Leading coal producers Peabody Energy (NYSE:BTU) and Arch Coal (NASDAQOTH:ACIIQ) recently released their fourth quarter earnings reports and updated their 2014 guidance. These reports didn't impress investors, and shares of both have tumbled over the past several weeks. Looking forward, can these coal companies recover?
Fourth quarter results
The recent earnings reports of Peabody Energy and Arch Coal showed another dip in revenues and higher losses. Arch Coal's revenue plummeted by 17% during the fourth quarter, year over year; Peabody Energy's by 41%. Both companies' operating earnings were in the red. A big chunk of these losses, however, came from goodwill provisions and other non-cash impairment costs recorded in the fourth quarter. After controlling for these provisions, Peabody Energy's operating loss falls from $552 million to $17.5 million, nearly eliminating the company's entire quarterly loss. Arch Coal's operating earnings declines to $75 million. This means that while the companies are still losing money, the situation isn't as dire as the earnings reports suggest.
In terms of output, Peabody Energy's production rose by 2% during the last quarter of 2013, mostly in the U.S. In Australia, the company's production inched down. The main reason for the drop in revenue was the sharp fall in prices in the U.S. and especially in Australia.
On the other hand, Arch Coal cut down its production by over 10% in the last quarter of 2013. The average price of coal also tumbled by 17.8% during the fourth quarter. As a result of the plunge in coal prices, the company's operating margin turned from a $1.33 per ton profit in the last quarter of 2012 to a $1.19 per ton loss in the fourth quarter of 2013. This shift doesn't bode well for the company's operations and reduces its valuation.
The ongoing fall in margins led coal producers to downsize their coal operations: During 2013, CONSOL Energy (NYSE:CNX) sold its five West Virginia Longwall coal mines. Such steps are projected to reduce the company's coal sales by 47% in 2014. Further, the company expects to increase its natural gas operations by 30% in 2014, year over year. But unlike CONSOL Energy, Arch Coal and Peabody Energy remain heavily entrenched in the coal business.
Looking to the remainder of 2014, Arch Coal plans to inch down its annual production by 1.9% to reach 137 million tons of coal. It also plans to slash its capital expenditure by 36% to roughly $190 million. Peabody Energy's outlook is a little less grim: It plans to slightly increase its production by 1.3%, and its capital expenditure is set to fall by less than 8% to $300 million. So even though Peabody Energy plans to slightly increase its production, both companies are expected to reduce their capital spending.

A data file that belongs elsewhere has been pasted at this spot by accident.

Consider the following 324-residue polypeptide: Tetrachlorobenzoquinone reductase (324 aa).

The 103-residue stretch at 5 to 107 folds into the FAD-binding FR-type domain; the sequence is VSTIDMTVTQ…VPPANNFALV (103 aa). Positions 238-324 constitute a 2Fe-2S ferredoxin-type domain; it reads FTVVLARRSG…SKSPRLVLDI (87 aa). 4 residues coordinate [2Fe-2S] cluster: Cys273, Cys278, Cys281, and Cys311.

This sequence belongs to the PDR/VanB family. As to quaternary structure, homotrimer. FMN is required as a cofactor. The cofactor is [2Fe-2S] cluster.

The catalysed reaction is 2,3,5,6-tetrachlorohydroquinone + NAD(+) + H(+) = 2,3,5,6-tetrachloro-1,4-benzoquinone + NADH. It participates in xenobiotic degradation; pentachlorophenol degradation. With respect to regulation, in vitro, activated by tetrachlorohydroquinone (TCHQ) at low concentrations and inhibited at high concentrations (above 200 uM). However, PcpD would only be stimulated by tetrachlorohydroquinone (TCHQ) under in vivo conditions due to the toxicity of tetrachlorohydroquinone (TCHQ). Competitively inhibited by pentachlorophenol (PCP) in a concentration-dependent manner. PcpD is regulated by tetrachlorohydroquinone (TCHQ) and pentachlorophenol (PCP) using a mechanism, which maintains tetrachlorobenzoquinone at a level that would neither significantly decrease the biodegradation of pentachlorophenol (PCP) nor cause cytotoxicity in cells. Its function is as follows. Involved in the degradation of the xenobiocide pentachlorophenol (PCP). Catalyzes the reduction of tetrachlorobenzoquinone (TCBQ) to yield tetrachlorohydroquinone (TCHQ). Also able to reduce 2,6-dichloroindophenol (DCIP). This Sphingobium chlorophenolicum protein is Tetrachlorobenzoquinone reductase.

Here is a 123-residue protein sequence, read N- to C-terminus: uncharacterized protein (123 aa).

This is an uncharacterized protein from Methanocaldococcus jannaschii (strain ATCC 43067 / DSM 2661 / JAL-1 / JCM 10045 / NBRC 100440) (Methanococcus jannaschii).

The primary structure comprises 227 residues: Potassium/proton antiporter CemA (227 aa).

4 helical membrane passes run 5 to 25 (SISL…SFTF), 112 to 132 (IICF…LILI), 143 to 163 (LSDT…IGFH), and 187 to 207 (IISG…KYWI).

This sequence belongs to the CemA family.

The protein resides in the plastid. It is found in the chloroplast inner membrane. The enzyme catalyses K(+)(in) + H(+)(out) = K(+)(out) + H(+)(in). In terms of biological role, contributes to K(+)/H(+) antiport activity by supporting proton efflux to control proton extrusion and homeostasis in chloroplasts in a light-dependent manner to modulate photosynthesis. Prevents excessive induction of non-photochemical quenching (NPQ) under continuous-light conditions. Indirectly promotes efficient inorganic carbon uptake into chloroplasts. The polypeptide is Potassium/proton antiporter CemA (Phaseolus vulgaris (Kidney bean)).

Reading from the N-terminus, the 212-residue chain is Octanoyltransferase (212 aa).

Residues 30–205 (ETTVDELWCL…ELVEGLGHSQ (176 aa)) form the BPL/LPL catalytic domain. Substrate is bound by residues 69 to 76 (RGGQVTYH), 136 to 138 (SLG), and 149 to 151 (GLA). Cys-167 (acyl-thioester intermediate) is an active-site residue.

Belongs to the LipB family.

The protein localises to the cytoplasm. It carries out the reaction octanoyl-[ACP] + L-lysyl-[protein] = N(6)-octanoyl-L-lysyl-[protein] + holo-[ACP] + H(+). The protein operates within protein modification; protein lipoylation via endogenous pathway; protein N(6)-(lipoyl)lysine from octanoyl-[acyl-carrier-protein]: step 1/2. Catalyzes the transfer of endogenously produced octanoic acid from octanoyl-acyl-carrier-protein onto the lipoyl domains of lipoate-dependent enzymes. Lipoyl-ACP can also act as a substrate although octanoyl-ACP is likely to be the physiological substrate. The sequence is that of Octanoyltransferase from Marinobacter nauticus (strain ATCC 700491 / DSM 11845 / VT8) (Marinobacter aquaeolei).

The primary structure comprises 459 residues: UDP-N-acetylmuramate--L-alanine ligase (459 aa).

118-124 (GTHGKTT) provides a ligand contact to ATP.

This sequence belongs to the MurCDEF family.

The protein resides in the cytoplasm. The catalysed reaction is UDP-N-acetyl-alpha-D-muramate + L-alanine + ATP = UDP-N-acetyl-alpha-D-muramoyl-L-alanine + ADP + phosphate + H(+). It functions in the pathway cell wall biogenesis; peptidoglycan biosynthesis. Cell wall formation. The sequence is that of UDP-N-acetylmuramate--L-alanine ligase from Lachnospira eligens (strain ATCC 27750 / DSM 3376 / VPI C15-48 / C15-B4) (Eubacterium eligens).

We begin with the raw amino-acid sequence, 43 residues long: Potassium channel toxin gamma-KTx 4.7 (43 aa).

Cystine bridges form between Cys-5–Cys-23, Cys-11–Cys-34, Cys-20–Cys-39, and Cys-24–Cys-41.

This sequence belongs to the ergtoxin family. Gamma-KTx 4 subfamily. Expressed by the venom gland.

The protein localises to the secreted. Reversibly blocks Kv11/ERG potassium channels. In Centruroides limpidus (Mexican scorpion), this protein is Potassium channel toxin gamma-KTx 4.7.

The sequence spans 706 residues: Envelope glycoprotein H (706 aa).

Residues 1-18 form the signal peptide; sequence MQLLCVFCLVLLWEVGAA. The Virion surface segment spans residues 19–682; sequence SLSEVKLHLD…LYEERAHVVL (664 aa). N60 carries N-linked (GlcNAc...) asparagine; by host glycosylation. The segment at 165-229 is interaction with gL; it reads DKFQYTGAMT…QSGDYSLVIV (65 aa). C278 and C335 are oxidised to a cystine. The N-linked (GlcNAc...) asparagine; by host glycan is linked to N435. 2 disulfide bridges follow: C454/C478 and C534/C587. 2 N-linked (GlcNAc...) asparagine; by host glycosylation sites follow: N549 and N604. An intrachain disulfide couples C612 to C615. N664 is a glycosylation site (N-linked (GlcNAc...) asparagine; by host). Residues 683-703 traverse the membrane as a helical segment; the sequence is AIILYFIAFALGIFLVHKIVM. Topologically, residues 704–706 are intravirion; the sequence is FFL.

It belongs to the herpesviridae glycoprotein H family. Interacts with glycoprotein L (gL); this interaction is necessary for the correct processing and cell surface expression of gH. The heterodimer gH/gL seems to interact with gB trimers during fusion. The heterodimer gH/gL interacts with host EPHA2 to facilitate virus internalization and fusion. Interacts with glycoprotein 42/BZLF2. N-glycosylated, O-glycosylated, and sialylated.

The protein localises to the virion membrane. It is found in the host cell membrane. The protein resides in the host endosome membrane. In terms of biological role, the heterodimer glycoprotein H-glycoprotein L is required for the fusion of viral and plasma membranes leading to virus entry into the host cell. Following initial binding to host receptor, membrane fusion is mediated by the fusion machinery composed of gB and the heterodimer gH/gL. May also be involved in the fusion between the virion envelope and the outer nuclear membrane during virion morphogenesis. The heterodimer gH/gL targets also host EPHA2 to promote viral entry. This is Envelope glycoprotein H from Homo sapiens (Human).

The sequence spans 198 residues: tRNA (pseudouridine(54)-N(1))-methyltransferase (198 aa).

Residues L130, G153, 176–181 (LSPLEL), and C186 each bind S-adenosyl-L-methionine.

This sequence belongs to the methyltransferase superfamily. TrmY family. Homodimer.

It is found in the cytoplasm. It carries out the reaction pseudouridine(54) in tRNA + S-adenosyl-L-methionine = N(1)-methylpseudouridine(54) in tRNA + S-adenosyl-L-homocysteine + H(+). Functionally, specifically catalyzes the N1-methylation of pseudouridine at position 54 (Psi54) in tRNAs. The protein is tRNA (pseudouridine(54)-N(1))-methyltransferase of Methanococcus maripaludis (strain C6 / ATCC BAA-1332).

The main uncertainty will remain the price of coal, which will determine not only their revenues but also their profit margins. So what's next for coal?
Coal in 2014
According to the U.S. Energy Information Administration's recent outlook, during 2014 U.S. coal production is projected to rise by 3.9% to reach 1,035 million short tons. The rise in production is expected mainly due to the 3.5% rise in local demand. The rise in demand for coal could also facilitate higher volumes of coal sold by Arch Coal and Peabody Energy. Despite the projected rise in demand for coal, the price of coal is expected to be around $2.36 per million Btu -- nearly a 1% drop from 2013. This won't help Arch Coal and Peabody Energy improve their earnings.
But in the first quarter of 2014, the price of coal might have a short-term recovery if the price of natural gas remains at its current high levels.
Natural gas and coal
In recent weeks the price of natural gas spiked above the $5 mark. The colder than normal weather has increased the demand for natural gas. As a result, utility companies are forced to pay high prices for natural gas. These developments could shift demand back toward coal. In such a case, coal companies might see a modest rise in their operating earnings in the first quarter of 2014. But these high prices are likely to come down in the coming months, having only a short-term positive effect on the price of coal.
The coal industry is projected to rally in 2014, which will benefit several coal companies. The recent colder-than-normal weather in the U.S. boosted the price of natural gas, which in turn might have also positively affected the price of coal in the first quarter of 2014. Despite the potential rise in demand for coal, its price is still expected to fall in 2014. Peabody Energy and Arch Coal continue to face narrower profit margins and tougher competition. Therefore, while coal might still offer some viable investments opportunities in 2014, Peabody Energy and Arch Coal might not offer enough to make them an investment worth considering.
Lior Cohen has no position in any stocks mentioned. The Motley Fool has no position in any of the stocks mentioned. Try any of our Foolish newsletter services free for 30 days. We Fools may not all hold the same opinions, but we all believe that considering a diverse range of insights makes us better investors. The Motley Fool has a disclosure policy.